After trying unsuccessfully to persuade the king to sign the Covenant, The Scots finally handed him over to the English in return for their battle expenses. However, there was still a way out for the defeated king. One of the principal architects of the Solemn League and Covenant, the Earl of Lauderdale, travelled to see him and offered Charles the support of the Scottish military if he would convert England to Presbyterianism for a trial period of three years.

The king, with nothing left to lose, agreed. But the move, known as The Engagement, split Scots Presbyterians and finally petered out when a Scots army led by the Duke of Hamilton and fighting for this deal was defeated by the parliamentarians under Oliver Cromwell at Preston in Lancashire.

For Charles, it was the end. He was tried by the English parliament, found guilty and beheaded outside Whitehall in January 1649. Montrose, who by now was in exile in Brussels, vowed that he would work to avenge his death.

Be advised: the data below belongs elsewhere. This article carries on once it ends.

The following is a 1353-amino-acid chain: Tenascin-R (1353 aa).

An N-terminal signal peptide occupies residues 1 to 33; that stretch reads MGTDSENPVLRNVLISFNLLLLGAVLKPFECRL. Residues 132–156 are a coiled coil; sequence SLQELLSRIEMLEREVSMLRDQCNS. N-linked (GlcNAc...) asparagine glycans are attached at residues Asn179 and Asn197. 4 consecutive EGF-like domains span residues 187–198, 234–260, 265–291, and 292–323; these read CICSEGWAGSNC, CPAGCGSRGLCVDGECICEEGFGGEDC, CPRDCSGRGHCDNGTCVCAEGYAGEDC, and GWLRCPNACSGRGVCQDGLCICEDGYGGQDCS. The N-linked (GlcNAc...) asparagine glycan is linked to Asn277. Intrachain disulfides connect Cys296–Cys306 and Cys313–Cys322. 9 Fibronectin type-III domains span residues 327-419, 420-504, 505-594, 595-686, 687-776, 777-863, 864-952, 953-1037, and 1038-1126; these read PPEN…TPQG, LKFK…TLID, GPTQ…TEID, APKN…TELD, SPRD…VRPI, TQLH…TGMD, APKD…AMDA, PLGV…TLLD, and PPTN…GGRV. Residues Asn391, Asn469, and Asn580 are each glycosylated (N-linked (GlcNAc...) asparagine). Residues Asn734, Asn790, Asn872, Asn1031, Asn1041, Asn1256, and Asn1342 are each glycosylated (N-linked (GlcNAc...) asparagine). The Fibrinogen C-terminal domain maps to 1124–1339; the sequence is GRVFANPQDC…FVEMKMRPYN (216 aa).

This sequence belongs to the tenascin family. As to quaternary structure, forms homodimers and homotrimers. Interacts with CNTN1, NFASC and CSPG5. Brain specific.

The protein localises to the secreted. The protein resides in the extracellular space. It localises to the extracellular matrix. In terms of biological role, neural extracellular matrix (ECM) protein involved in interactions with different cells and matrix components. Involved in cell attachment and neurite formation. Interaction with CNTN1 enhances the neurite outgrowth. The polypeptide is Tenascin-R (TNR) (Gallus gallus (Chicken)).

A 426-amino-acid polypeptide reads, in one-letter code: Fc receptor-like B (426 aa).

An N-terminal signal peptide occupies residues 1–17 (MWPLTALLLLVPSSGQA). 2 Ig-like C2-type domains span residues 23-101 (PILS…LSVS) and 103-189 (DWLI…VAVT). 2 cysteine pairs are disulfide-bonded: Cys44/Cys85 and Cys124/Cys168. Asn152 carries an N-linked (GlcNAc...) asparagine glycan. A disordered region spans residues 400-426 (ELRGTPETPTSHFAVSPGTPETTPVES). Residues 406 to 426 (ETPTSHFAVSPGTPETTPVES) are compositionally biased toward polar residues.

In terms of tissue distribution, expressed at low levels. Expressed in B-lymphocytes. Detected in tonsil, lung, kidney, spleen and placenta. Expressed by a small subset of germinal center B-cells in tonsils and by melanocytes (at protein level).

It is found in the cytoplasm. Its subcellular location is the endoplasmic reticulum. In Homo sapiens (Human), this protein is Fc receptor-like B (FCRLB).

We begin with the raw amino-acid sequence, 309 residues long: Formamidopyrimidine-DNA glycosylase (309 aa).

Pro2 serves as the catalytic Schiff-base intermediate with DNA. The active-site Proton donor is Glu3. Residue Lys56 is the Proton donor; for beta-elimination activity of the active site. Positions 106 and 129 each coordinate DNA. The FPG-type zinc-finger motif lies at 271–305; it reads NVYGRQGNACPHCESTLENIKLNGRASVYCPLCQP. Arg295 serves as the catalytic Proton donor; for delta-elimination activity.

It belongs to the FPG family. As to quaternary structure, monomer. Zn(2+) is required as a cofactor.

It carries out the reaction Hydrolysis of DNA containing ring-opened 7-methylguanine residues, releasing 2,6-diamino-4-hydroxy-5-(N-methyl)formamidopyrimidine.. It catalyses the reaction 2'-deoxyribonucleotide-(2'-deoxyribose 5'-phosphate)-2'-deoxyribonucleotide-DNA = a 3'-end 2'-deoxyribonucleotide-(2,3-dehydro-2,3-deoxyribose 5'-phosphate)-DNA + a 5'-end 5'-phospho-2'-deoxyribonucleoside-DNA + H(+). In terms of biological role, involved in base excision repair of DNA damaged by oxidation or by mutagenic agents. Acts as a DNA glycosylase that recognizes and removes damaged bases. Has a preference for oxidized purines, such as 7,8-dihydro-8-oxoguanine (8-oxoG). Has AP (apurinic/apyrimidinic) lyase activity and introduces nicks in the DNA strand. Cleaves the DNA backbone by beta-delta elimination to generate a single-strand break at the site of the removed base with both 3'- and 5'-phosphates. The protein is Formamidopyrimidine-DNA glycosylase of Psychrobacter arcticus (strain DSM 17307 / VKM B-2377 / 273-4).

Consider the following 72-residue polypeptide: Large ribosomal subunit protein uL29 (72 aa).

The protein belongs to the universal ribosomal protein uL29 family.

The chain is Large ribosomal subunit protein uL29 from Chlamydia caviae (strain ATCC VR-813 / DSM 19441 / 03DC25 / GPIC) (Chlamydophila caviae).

The king had left an 18-year-old son, also Charles, who was proclaimed King of Scots in Edinburgh on his father's execution. However, he could not actually take the throne until he had signed the document his father had turned away from - the Solemn League and Covenant.

Montrose warned Charles II against signing the document, saying that he would win him the throne by military means instead. The king secretly continued to talk with Argyll about signing the covenant, but agreed that Montrose could embark on a campaign to restore his monarchy.

Montrose began his new military expedition by landing on Orkney with a force of about 500 mercenaries recruited from Germany and Denmark. He then gathered local recruits before heading for the mainland. But his venture was a disaster.

When he fought the Scots forces at Carbisdale, his army was destroyed. Montrose fled the battlefield and hid in the wilderness of Sutherland, but he was captured only two days later.

After being taken to Edinburgh, preparations were made for his execution. There was no need for a trial - conveniently, the Covenantors had declared him a traitor back in 1644. He was to be hung, drawn and quartered at the Mercat Cross.

As was always the case with executions, a mob gathered, but this time they were crying instead of jeering. After being hung, his head was placed on a spike in Edinburgh's Tolbooth, while other pieces of his body were sent to Aberdeen, Glasgow, Stirling and Perth.